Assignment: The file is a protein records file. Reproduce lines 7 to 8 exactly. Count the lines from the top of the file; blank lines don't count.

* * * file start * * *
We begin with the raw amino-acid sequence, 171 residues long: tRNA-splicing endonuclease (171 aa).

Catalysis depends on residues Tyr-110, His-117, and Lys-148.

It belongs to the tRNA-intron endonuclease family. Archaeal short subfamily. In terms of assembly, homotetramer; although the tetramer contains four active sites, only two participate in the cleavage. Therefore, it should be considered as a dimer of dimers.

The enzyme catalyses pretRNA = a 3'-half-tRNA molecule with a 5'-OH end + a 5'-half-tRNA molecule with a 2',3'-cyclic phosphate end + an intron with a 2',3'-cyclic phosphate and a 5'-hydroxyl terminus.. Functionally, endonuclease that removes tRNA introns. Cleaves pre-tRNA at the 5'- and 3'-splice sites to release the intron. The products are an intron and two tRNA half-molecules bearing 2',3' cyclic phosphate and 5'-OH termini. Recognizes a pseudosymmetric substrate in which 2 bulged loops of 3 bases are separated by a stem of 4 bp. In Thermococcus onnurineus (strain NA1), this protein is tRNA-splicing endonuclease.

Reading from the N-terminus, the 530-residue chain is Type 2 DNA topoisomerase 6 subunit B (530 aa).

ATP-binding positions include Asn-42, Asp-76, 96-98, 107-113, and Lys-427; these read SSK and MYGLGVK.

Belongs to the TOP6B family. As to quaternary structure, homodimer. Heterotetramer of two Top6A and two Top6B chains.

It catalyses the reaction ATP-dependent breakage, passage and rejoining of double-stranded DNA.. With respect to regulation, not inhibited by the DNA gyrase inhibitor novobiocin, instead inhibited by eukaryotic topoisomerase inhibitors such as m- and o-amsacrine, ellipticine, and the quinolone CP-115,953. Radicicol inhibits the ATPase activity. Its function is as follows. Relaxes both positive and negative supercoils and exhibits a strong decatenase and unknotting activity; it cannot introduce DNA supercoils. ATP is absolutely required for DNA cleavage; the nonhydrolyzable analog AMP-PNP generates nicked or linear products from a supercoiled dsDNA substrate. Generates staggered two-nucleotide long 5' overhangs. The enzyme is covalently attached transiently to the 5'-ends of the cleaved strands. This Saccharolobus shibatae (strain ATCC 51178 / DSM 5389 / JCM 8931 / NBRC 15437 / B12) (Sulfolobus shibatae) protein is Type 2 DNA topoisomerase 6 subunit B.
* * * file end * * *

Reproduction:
Belongs to the TOP6B family. As to quaternary structure, homodimer. Heterotetramer of two Top6A and two Top6B chains.

It catalyses the reaction ATP-dependent breakage, passage and rejoining of double-stranded DNA.. With respect to regulation, not inhibited by the DNA gyrase inhibitor novobiocin, instead inhibited by eukaryotic topoisomerase inhibitors such as m- and o-amsacrine, ellipticine, and the quinolone CP-115,953. Radicicol inhibits the ATPase activity. Its function is as follows. Relaxes both positive and negative supercoils and exhibits a strong decatenase and unknotting activity; it cannot introduce DNA supercoils. ATP is absolutely required for DNA cleavage; the nonhydrolyzable analog AMP-PNP generates nicked or linear products from a supercoiled dsDNA substrate. Generates staggered two-nucleotide long 5' overhangs. The enzyme is covalently attached transiently to the 5'-ends of the cleaved strands. This Saccharolobus shibatae (strain ATCC 51178 / DSM 5389 / JCM 8931 / NBRC 15437 / B12) (Sulfolobus shibatae) protein is Type 2 DNA topoisomerase 6 subunit B.